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Domestic Relations Practice Area

Property Settlement Agreements

A property settlement agreement ("PSA") details the parties’ agreement with respect to the division of marital personal and real property.  Marital property is property that is acquired by either spouse after the parties after the date of marriage. 

 

Under Arkansas law, the following types of property are not considered marital property:

 

  • Property acquired before the date of marriage (“premarital property”);

  • Life insurance proceeds;

  • Payments made under a deferred compensation plan;

  • Property acquired by right of survivorship;

  • Retirement account funds acquired prior to the date of marriage;

  • Property acquired by a trust distribution;

  • Property acquired by inheritance;

  • Property by a payable on death or transfer on death arrangement;

  • Property excluded by a valid prenuptial agreement of the parties;

  • Property acquired in exchange for premarital property;

  • Benefits received, or to be received in the future, for a workers’ compensation claim, personal injury claim, or social security claim when the benefits were awarded for a permanent disability or future medical expenses;

  • Income from premarital property; and

  • The increase in value of premarital property.

 

Equitable Division of Assets & Debts

 

In Arkansas, property division must be equitable. In other words, party is entitled to receive one-half of the value of the marital property. Although it is the exception, not the rule, there are situations in which the court decides that an inequitable division of property is warranted.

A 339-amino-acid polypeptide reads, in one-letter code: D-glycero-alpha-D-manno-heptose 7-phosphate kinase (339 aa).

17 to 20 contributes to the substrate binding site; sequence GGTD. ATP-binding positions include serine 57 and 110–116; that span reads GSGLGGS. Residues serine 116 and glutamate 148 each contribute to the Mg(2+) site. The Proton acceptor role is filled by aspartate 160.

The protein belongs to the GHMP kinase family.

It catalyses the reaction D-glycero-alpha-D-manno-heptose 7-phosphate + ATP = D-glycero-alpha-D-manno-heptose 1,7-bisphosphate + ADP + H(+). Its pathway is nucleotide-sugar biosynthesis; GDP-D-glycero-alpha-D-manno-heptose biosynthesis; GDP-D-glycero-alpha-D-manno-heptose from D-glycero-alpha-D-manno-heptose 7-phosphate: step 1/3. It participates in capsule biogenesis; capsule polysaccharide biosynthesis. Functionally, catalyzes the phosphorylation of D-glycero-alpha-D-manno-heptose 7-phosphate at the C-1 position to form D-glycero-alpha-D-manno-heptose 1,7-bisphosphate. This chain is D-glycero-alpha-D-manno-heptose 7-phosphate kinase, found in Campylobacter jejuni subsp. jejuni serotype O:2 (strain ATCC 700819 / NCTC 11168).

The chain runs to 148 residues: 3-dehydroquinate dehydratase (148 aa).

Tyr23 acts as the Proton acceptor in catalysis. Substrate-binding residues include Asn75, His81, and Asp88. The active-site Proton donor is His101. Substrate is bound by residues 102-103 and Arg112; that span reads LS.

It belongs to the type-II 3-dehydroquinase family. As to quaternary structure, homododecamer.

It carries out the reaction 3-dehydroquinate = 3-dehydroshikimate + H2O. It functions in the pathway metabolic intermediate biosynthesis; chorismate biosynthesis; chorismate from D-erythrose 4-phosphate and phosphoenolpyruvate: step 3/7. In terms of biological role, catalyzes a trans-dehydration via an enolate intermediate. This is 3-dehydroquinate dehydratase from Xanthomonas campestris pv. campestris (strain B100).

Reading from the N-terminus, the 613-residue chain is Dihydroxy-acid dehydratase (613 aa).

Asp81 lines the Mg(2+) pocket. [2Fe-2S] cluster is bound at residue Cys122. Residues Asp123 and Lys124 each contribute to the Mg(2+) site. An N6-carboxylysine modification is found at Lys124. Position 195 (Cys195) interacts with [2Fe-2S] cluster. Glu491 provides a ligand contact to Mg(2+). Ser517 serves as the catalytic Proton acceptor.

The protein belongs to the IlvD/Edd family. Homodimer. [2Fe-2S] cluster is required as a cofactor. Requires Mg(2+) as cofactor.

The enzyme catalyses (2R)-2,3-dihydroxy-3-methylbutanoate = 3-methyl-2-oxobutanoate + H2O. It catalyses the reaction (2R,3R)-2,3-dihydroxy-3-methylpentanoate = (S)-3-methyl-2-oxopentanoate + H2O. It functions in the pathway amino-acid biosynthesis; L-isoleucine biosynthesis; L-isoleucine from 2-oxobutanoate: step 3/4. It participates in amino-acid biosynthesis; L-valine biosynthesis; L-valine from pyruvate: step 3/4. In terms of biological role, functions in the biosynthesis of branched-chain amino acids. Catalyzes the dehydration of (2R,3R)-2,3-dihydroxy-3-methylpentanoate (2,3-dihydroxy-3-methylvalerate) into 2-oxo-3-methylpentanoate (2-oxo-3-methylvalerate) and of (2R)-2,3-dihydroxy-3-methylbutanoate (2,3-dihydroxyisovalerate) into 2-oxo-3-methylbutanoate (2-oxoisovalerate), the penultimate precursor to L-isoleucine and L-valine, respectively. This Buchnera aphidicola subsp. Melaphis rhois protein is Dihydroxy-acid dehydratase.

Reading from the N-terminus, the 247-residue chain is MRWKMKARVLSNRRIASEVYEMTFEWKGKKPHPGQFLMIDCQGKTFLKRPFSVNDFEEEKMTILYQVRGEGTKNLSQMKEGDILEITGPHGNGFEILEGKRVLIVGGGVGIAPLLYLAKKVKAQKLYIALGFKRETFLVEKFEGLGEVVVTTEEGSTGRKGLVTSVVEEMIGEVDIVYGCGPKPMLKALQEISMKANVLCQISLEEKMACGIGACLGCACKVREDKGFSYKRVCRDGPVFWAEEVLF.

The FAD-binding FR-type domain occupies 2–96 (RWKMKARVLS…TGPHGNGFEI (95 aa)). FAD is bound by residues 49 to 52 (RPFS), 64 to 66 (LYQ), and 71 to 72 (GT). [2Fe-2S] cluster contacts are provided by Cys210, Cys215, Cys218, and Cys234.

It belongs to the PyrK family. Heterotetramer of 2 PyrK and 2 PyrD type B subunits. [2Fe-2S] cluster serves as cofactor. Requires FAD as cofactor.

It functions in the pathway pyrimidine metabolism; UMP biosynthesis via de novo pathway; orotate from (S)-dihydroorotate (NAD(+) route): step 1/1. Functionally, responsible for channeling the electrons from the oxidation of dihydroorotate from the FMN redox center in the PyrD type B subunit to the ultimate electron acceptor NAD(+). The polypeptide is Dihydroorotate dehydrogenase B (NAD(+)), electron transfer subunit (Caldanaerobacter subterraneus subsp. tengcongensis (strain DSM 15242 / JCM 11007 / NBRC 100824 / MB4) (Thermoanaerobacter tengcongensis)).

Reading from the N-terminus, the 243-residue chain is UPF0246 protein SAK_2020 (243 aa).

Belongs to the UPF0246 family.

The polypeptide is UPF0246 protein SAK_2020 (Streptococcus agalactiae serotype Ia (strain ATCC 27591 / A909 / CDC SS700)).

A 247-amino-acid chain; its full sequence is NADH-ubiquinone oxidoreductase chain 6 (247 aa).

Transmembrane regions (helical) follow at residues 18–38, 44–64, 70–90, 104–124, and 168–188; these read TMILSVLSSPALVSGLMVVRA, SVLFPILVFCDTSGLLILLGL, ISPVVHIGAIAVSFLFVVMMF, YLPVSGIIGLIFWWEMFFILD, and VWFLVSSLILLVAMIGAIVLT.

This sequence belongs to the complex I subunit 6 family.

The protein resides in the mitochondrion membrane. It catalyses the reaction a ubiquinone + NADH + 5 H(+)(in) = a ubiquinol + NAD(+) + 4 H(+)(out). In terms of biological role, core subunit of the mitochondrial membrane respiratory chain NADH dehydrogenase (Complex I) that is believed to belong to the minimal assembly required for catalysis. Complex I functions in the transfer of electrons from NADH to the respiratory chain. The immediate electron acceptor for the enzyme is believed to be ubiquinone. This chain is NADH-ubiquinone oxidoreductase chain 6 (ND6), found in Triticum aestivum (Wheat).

Real Property

 

If you and your spouse own real property, typically, one of you will retain permanent possession of the marital residence.  If you and your spouse both want to keep the marital residence, the court will decide who shall keep the marital residence or will order that the property be sold.

 

Personal Property

 

Personal property includes all property that is not real property, including financial accounts. Should you and your spouse disagree on the division of personal property, the court will equitably divide the property at the final divorce hearing.

Why Choose

M.W. Law

Litigation relating to your personal life is stressful; your relationship with your attorney should not be.

We provide aggressive personalized legal representation, planning, and guidance for individuals experiencing relational, familial issues, and various other domestic relations matters. 

Schedule Your Consultation

M.W. Law, PLLC will help you navigate through the litigation process. During the intial client consultation,  you will explain your current situation and your desired outcome. With your assistance, your attorney will implement an appropriate course of action and will agressively fight to obtain the best resolution for you. 

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111 Center Street, Suite 1200

Little Rock, AR 72201

Megan E. Wooster, J.D.

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